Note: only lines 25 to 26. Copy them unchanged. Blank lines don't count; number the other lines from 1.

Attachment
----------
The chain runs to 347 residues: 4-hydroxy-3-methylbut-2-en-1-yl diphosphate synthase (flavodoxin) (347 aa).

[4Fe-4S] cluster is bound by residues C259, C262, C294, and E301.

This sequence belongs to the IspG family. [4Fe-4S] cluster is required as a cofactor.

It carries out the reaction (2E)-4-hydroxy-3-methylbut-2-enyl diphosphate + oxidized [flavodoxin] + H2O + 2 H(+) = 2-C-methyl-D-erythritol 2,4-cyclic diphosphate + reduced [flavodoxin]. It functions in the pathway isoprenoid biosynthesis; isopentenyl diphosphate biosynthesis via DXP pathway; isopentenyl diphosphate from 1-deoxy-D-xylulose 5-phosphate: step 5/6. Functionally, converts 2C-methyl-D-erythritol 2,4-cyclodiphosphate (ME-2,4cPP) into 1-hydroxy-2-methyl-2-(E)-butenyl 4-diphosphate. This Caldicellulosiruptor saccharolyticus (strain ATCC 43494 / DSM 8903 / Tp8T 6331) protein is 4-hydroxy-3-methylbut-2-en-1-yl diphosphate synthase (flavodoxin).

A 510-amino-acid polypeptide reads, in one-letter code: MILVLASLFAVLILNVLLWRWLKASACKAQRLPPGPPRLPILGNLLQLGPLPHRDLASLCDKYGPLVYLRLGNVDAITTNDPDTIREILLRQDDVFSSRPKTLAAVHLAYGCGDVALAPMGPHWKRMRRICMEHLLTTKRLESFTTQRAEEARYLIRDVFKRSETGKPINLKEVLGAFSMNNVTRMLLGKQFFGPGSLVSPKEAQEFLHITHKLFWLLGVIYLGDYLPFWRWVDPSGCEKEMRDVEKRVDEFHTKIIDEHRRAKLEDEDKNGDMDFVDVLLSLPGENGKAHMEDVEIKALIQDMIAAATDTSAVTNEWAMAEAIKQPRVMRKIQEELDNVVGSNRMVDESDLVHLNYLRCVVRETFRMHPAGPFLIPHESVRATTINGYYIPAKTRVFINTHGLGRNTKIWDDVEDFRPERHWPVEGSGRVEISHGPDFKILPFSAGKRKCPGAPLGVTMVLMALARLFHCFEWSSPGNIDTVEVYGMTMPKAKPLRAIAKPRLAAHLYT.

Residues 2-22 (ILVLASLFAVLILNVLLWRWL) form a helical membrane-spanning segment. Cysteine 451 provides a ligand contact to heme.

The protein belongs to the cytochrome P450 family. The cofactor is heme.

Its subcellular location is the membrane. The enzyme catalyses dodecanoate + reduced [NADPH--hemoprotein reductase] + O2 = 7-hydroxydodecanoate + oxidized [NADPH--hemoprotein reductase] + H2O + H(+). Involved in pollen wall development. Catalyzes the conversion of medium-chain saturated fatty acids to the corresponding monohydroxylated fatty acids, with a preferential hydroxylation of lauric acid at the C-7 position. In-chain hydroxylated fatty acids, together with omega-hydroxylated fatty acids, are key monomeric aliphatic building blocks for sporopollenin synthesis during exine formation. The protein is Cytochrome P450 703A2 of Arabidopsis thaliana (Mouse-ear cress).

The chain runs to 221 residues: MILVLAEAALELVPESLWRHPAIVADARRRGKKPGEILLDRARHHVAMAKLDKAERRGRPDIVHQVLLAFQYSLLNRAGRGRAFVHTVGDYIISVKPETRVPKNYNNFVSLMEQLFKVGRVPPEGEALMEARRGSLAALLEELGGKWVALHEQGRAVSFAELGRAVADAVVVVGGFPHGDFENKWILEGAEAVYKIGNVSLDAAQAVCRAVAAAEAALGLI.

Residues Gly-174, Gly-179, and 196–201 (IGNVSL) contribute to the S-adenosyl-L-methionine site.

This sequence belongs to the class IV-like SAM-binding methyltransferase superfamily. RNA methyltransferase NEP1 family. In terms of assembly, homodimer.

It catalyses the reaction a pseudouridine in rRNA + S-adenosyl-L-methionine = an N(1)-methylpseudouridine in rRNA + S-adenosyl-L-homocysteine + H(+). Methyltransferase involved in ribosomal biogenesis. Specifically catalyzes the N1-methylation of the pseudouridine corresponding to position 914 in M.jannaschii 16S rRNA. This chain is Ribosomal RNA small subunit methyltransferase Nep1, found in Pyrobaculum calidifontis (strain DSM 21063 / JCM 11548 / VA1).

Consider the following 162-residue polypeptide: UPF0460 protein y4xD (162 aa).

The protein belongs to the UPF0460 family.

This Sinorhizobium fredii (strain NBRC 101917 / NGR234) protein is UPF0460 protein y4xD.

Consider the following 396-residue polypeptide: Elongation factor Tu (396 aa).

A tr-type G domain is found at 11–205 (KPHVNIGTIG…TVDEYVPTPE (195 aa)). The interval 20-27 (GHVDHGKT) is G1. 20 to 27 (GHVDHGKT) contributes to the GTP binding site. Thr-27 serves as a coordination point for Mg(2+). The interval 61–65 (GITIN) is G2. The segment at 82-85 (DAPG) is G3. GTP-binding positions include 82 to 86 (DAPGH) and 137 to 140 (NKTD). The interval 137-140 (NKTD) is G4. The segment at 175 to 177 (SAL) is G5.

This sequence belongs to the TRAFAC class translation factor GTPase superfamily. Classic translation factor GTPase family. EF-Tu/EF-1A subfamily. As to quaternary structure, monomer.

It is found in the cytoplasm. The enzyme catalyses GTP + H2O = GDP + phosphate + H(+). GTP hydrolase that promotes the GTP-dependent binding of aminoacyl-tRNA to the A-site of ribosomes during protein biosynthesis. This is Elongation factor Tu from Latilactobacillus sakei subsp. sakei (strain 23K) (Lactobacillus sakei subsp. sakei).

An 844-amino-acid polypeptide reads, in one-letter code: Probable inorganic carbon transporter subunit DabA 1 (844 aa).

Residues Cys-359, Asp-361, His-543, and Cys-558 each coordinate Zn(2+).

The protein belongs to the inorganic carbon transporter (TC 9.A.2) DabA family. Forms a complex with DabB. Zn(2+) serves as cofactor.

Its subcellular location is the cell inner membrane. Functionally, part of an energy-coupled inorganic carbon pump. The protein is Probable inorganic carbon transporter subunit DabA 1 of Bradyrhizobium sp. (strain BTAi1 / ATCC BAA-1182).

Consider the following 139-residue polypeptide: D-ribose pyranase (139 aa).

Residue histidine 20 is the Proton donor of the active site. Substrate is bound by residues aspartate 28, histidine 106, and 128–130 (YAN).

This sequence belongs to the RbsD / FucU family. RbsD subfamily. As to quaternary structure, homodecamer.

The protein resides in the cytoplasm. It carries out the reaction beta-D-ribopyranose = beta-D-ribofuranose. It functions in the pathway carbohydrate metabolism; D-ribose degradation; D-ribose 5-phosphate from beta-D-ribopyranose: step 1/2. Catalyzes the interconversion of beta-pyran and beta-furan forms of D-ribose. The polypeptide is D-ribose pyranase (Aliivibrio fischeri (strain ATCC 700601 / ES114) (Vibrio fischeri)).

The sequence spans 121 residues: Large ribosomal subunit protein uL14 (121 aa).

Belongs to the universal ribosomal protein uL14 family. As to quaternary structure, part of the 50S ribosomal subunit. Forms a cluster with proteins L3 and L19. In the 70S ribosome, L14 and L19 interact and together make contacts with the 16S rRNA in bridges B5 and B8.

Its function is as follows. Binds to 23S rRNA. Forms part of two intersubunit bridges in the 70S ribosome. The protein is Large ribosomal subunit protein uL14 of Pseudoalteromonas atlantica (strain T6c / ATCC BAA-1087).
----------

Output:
Residue histidine 20 is the Proton donor of the active site. Substrate is bound by residues aspartate 28, histidine 106, and 128–130 (YAN).

This sequence belongs to the RbsD / FucU family. RbsD subfamily. As to quaternary structure, homodecamer.